|U.S. DEPARTMENT OF LABOR||OFFICE OF WORKERS' COMPENSATION PROGRAMS
DIVISION OF ENERGY EMPLOYEES OCCUPATIONAL
FINAL ADJUDICATION BRANCH
|FILE NUMBER:||[Number Deleted]|
|DECISION DATE:||September 23, 2015|
NOTICE OF FINAL DECISION FOLLOWING A HEARING
This is the final decision of the Final Adjudication Branch (FAB) on the claims for survivor benefits filed by [Claimant #1], [Claimant #2] and [Claimant #3] (hereinafter “the claimants”) based on [Employee]’s (“the employee”) condition of rectal carcinoma under the Energy Employees Occupational Illness Compensation Program Act of 2000, as amended (EEOICPA), 42 U.S.C. § 7384 et seq. For the reasons set forth below, the claimants’ survivor claims for benefits are denied under Part B of EEOICPA.
STATEMENT OF THE CASE
On September 9, 2013, the employee filed a claim for benefits, citing an unidentified cancer as his work-related condition; the claim was later amended to identify rectal carcinoma as the claimed illness. He also submitted an incomplete employment history on Form EE-3. Received separately was a physician-certified surgical pathology report that diagnosed the employee with an invasive, well-differentiated adenocarcinoma of the rectum on or about January 16, 2012. The employee’s claim was not adjudicated and was administratively closed upon notice of his death.
Between February 22 and March 3, 2014, the claimants filed survivor claims for benefits, identifying rectal carcinoma as the employee’s work-related condition. [Claimant #3] also completed an employment history stating that the employee worked as a steelworker with Bethlehem Steel Corporation in Lackawanna, New York from 1951 to 1984.
As evidence of survivorship, the claimants submitted a copy of the employee’s death certificate, which verifies that he died while widowed on December 14, 2013. Also provided were copies of each claimant’s birth certificate, all of which name the employee as their father. In order to confirm her surname change, [Claimant #3] submitted a copy of her marriage certificate. While [Claimant #2]’s birth certificate is largely illegible, it is legible enough to show the employee’s name and to discern his relationship to [Claimant #2].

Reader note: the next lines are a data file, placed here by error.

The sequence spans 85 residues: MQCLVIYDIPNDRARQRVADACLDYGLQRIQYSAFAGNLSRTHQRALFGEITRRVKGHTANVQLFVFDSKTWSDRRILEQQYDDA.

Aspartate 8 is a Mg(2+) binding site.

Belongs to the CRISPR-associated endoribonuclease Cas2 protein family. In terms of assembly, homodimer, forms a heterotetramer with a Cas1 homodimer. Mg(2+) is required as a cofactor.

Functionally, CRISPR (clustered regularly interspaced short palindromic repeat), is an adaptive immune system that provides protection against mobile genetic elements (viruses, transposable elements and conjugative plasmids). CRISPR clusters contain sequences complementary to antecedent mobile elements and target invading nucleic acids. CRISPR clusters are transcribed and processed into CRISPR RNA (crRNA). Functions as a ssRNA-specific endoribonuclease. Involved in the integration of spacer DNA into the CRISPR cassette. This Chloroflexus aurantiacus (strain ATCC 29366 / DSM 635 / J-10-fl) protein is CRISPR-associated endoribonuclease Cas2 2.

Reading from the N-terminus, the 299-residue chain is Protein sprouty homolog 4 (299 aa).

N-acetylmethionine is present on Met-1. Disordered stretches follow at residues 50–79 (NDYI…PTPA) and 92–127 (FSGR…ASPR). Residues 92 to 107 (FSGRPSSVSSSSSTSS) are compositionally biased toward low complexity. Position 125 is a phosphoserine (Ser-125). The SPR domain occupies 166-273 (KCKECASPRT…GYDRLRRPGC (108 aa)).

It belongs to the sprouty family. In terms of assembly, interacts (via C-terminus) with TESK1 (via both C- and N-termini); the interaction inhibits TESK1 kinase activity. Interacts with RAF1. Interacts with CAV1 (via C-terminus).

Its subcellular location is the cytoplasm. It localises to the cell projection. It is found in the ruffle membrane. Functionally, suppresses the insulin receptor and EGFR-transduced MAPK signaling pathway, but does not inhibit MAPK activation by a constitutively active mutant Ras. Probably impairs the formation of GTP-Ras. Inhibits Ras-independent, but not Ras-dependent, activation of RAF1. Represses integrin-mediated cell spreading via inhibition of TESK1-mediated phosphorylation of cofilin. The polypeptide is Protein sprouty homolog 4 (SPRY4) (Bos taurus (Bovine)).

In support of the previously-completed employment history, [Claimant #3] submitted February 10, 2014 correspondence from the Pension Benefit Guaranty Corporation (PBGC) that she had received in response to a Freedom of Information Act (FOIA) request. Appended to this letter was a table of earnings purportedly showing the employee’s Bethlehem Steel wages from 1951 through 1984.
On March 14, 2014, the Cleveland district office issued development letters to each claimant that, in relevant part, requested completion of Form SSA-581 so it could obtain an itemized statement of earnings for the employee. [Claimant #3] returned the completed form, which was sent to the Social Security Administration (SSA) on April 22, 2014. An itemized statement of earnings, Form SSA-1826, was received from SSA on July 11, 2014. The document confirms that the employee received wages from Buffalo General Hospital, Pratt & Letchworth Co. (Pratt & Letchworth) and Amcast Industrial Corporation (Amcast) from the 2nd quarter of 1951 through the 3rd quarter of 1953 and from Bethlehem Steel beginning in the 4th quarter of 1953 and continuing through the end of 1984.